Diagnostic Differences Between General Practitioners and Orthopaedic Surgeons in Low Back Pain Patients
Background. There is a growing consensus on low back pain treatment. However, whether this extends to diagnostic labelling is still largely unknown. The aim of this report was to compare the diagnostic assessment of low back pain patients between general practitioners trained in manual therapy and orthopaedic surgeons.
Methods. Population-based randomized controlled trial in which 160 patients with acute or sub-acute low back pain were assessed and treated by general practitioners or orthopaedic surgeons. Information on diagnoses and use of diagnostic imaging was obtained from medical records and physician questionnaires covering the ten-week treatment period. The Quebec Task Force classification and free text analysis were used to group diagnostic labels.
Results: At baseline there were no significant differences in medical history, findings at physical examination and distribution of the Quebec Task Force diagnostic classification between the patient groups, indicating that they were similar. However, there were significant differences in physicians’ use of diagnostic labels for local pain and their characterisation of radiating pain. General practitioners used more terms from manual medicine and reported more pseudoradicular pain than orthopaedic surgeons, who used non-specific pain labels, reported more true radicular pain and used more x-ray examinations. Differences were found at all times from first visit to ten week follow-up.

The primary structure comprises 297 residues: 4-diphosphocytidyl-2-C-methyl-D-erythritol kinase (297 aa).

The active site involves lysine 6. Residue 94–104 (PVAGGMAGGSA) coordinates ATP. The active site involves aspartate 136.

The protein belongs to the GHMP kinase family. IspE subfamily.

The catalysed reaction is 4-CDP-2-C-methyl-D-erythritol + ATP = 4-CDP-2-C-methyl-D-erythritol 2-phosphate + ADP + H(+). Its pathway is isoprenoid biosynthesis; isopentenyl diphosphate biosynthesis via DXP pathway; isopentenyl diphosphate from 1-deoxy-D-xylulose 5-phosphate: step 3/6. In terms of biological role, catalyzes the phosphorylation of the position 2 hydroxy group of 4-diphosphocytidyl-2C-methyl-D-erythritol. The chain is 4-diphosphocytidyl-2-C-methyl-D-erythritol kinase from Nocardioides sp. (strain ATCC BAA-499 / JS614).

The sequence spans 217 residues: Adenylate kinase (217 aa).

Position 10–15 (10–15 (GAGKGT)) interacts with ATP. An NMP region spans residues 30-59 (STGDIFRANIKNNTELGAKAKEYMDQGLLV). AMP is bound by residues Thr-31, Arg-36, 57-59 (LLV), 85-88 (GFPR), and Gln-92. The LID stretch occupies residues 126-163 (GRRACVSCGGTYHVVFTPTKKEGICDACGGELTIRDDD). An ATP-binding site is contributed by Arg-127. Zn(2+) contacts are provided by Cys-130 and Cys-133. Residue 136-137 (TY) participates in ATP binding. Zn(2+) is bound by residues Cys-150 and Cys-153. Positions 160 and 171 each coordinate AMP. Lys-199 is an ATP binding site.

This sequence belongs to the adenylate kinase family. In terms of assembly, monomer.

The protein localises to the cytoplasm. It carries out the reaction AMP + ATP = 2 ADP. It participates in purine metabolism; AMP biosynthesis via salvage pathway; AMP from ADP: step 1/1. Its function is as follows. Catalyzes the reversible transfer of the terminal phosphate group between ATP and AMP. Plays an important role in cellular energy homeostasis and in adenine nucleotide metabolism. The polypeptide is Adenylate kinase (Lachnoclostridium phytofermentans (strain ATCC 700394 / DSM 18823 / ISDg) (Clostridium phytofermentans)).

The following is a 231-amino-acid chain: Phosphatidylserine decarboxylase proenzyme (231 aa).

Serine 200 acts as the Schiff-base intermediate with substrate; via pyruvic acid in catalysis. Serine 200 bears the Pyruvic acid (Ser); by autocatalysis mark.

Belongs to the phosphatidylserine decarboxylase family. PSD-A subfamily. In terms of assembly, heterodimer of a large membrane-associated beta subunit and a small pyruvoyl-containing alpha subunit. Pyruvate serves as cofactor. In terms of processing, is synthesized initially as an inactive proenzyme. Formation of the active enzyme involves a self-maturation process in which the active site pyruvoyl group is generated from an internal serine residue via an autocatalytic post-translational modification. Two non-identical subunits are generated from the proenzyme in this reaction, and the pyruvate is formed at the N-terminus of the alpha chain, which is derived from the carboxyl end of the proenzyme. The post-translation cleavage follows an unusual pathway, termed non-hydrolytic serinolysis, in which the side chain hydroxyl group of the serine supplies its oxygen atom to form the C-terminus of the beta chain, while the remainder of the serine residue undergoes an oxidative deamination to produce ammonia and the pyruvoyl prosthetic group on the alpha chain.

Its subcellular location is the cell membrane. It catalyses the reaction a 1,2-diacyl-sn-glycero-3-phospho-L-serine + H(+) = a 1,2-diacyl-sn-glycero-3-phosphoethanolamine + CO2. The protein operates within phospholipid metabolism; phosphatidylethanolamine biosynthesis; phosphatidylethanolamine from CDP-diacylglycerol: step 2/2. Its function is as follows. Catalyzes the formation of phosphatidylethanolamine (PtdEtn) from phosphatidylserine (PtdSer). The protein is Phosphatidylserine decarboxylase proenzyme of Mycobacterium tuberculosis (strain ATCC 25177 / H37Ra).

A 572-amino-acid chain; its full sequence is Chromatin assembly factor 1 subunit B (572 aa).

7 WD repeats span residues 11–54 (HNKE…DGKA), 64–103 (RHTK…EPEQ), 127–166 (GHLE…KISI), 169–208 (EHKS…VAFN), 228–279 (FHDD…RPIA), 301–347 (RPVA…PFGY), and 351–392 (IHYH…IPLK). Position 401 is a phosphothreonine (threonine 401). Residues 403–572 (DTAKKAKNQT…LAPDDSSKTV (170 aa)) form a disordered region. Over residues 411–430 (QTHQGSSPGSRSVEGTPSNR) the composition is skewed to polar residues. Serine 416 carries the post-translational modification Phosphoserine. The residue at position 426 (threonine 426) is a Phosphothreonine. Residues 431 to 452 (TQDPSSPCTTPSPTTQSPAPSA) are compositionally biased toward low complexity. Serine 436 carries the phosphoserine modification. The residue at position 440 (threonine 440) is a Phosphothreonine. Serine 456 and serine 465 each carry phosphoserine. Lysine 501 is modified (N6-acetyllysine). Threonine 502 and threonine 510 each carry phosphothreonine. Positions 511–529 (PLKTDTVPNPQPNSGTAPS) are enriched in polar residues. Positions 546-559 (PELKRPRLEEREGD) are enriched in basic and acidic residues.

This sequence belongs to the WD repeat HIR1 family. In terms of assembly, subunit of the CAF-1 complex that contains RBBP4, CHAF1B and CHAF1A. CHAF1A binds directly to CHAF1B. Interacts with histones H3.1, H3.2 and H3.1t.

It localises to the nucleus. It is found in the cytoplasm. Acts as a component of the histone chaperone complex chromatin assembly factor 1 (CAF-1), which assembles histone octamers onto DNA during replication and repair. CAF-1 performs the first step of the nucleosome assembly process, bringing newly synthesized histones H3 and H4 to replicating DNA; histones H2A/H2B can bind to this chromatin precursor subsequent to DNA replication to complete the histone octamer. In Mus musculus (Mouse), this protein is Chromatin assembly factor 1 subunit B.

Conclusions: There were significant differences in diagnostic assessment and use of diagnostic radiology between general practitioners and orthopaedic surgeons.
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